Kunnakkudi Balamurali Krishna’s virtual concert had the fullness of a regular performance
A stately Kamboji, painstakingly sculpted, dancing in all its majestic glory, is the lingering memory of Kunnakkudi Balamurali Krishna’s concert for Charsur.
One of the finest renditions of the raga heard in recent times, this hour-long exposition included a 15-minute alapana, a 10-minute violin solo by Akkarai Subhalakshmi, and a scintillating tani avartanam by veteran percussionists K.V. Prasad and Ghatam Karthick. The virtuosic Balamurali was at his best, and the artistes that accompanied him were on a roll, thoroughly enjoying the outing.
As Balamurali was slowly building his Kamboji, one could hear flashes of grand compositions throughout. With those moving phrases, the raga was in full bloom, making itself available for a leisurely rendezvous. An exposition for 15 minutes in a digital concert may sound like a luxury, but Balamurali seemed to have made a point that changing the format to digital doesn’t necessarily mean compromising on the fullness of a regular concert. The kriti he chose was ‘Ma janaki’ by Tyagaraja with niraval at ‘Raja rajavara rajeevaksha’ which was skilfully embellished by Prasad and Karthick.
Confluence of styles
If Kamboji was the showstopper, the Purvikalyani that preceded was equally arresting. Balamurali is one of those rare Carnatic musicians who is capable of employing quick-fire Hindustani-style taans and handsome glides which make a raga such as Purvikalyani a distinctly different experience. You constantly hear both a confluence as well as divergence of flavours making the raga exposition a deeply pleasing experience. His taans were magical in the Poorvi portion of the raga, that has the Hindustani colour, and the alchemy arising out of the two halves of the scale was extremely pleasing. Balamurali always sounds good with Hindustani-flavoured ragas and this was no exception. The composition he chose was ‘Kasi visalakshi’ by Muthuswami Dikshitar.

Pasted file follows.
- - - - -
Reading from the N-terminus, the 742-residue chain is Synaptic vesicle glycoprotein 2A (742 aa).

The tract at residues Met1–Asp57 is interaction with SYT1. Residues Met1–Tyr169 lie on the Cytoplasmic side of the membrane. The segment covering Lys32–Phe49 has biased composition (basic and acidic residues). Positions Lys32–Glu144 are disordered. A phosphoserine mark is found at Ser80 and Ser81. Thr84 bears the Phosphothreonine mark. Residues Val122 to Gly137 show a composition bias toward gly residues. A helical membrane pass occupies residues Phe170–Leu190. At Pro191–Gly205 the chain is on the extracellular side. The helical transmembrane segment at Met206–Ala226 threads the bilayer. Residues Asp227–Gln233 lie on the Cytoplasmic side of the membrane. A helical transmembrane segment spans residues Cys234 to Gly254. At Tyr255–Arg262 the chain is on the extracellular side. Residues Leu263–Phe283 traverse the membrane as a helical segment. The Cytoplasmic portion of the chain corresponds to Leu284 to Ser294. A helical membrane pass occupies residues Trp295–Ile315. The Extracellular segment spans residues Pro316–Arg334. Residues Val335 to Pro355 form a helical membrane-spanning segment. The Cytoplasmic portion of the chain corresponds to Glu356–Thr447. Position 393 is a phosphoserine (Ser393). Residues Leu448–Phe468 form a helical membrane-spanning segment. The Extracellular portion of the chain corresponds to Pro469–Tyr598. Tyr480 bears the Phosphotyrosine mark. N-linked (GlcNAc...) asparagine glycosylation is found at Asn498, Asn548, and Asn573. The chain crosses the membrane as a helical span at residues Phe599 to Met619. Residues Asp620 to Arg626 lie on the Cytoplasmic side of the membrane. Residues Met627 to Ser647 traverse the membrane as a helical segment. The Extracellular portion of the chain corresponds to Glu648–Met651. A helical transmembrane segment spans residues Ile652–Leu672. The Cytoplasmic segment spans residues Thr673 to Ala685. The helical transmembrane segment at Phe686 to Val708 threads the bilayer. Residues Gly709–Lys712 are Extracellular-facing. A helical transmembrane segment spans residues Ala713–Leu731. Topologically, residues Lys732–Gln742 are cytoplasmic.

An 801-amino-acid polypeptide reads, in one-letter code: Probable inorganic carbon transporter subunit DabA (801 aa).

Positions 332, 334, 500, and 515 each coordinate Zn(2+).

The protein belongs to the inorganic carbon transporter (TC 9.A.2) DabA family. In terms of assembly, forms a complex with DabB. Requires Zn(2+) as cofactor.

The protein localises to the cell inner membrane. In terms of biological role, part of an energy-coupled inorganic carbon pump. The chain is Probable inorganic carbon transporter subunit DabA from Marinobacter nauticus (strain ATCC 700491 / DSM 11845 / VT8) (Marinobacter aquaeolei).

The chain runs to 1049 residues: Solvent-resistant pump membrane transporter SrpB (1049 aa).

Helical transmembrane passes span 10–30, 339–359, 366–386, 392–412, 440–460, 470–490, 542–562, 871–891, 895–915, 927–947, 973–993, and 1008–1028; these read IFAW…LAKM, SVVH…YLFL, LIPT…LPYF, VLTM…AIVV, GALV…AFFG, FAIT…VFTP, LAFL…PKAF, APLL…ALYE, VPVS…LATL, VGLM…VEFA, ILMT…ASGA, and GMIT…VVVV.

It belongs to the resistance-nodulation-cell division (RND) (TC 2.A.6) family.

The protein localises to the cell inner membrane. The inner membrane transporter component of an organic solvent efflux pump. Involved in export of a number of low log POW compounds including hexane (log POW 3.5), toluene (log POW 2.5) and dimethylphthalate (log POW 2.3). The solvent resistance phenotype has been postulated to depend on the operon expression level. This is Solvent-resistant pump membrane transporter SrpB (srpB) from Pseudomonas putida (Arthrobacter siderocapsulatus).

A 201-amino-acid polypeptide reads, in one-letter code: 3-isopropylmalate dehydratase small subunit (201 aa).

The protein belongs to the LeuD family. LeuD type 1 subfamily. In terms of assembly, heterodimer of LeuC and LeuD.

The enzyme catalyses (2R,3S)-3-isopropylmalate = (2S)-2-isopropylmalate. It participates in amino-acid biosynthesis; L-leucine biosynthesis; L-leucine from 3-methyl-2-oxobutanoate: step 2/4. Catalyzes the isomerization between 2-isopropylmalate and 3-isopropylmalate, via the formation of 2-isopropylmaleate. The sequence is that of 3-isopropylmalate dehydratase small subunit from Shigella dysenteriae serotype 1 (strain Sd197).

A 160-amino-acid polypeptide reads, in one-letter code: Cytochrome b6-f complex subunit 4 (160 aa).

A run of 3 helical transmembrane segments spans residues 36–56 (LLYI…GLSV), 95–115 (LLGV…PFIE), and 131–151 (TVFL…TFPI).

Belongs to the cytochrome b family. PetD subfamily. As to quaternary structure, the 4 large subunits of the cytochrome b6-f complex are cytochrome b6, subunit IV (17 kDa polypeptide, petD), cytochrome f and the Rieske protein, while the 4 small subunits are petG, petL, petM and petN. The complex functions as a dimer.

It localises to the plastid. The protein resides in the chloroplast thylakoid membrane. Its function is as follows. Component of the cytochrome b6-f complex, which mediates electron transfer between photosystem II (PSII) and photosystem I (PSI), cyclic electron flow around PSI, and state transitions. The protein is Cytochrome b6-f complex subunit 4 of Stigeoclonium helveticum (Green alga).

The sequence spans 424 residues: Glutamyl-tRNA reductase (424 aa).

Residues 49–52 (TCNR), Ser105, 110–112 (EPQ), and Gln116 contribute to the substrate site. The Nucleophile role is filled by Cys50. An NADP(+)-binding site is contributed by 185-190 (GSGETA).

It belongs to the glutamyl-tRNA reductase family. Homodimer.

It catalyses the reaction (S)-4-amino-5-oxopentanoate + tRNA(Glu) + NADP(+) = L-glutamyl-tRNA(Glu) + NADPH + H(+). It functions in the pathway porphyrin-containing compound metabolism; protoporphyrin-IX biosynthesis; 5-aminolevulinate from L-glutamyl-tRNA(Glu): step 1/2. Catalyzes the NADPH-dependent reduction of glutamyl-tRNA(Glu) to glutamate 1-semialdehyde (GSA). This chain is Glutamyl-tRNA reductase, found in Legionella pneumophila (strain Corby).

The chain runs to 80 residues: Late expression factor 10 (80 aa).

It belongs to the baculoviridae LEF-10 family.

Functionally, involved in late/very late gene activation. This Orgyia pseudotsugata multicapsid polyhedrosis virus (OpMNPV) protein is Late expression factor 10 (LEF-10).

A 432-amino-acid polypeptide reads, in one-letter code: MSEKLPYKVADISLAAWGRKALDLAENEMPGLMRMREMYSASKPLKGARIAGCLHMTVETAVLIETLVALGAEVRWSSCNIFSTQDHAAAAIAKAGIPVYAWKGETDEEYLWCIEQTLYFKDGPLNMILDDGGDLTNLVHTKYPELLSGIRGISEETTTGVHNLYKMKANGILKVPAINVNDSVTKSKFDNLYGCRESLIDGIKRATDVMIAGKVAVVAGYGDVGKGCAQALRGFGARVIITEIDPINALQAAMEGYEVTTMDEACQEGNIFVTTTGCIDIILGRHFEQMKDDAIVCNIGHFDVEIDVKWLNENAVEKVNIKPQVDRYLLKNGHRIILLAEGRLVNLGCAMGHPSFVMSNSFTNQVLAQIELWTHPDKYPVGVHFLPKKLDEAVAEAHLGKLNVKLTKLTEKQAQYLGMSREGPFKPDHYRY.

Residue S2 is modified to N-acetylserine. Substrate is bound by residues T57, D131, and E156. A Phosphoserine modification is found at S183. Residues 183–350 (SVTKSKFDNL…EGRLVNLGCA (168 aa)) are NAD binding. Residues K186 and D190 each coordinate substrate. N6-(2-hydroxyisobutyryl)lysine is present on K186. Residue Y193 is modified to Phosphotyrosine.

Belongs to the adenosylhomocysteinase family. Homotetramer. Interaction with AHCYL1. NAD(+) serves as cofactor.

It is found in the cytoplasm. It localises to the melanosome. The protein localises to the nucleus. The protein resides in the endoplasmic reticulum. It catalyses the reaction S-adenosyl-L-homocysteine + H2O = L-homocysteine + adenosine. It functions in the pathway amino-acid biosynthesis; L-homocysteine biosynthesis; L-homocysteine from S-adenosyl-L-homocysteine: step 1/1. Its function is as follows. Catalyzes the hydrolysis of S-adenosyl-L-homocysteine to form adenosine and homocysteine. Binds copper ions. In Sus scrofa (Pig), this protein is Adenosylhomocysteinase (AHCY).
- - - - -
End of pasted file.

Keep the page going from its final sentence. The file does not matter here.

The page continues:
As in the case of Kamboji, this too had a leisurely alapana that lasted about 10 minutes followed by Subhalakshmi.
Balamurali began his concert with ‘Sri Rajarajeshwari’ (Dikshitar) in Poornachandrika, which was almost like a vertical take off with his chiselled gamakas and cascading swaras. This was a rendition that the whole ensemble seemed to enjoy. With such an energetic opening, they revved up enough momentum to keep the concert lively, mostly in a medium tempo, except for the closing piece in Nilambari (‘Brovavamma’ by Syama Sastri) and the ‘Paluka tenala’ (Annamayya) in Abheri that preceded it. One would generally expect Abheri to be more quick-footed, but Balamurali chose to present a different gait that seemed to have more gravitas.
The other songs that he sang were ‘Taye ini tamadam’ in Nattakurinji by Rajam Sitaram, in which his impressive bass registry was on vivid display and ‘Neemadi challaga’ by Kavi Mathrubhoothayya in Anandabhairavi. Instead of its usual plodding stride, the Anandabhairavi was a bit brisker with invigorating swaras. So, both Abheri and Anandabhairavi offered interesting departures from the usual.
The concert clearly demonstrated why Balamurali is one of the most exciting singers of the younger generation. Through the concert, his inventive and genre-defying approach, his total command over his art, cheerful voice techniques, and an impressive vocal range that lets him go up and down the octave with absolute ease were on show.
That he had accomplished musicians to accompany him on stage amplified the impact of the concert. K.V. Prasad and Karthick were stunning examples of anticipation during improvisation and playing for the lyrics. They stood out in the niraval in Kamboji by the way they kept up with the singer as he sang at will.
Being a digital concert with excellent sound quality, the tone of Karthick’s thumb-strokes as well as the way he kept accentuating punch notes were pleasing as well as invigorating. Akkarai Subhalakshmi, who has been accompanying Balamurali for years, was perfect both in her solo and accompanying roles.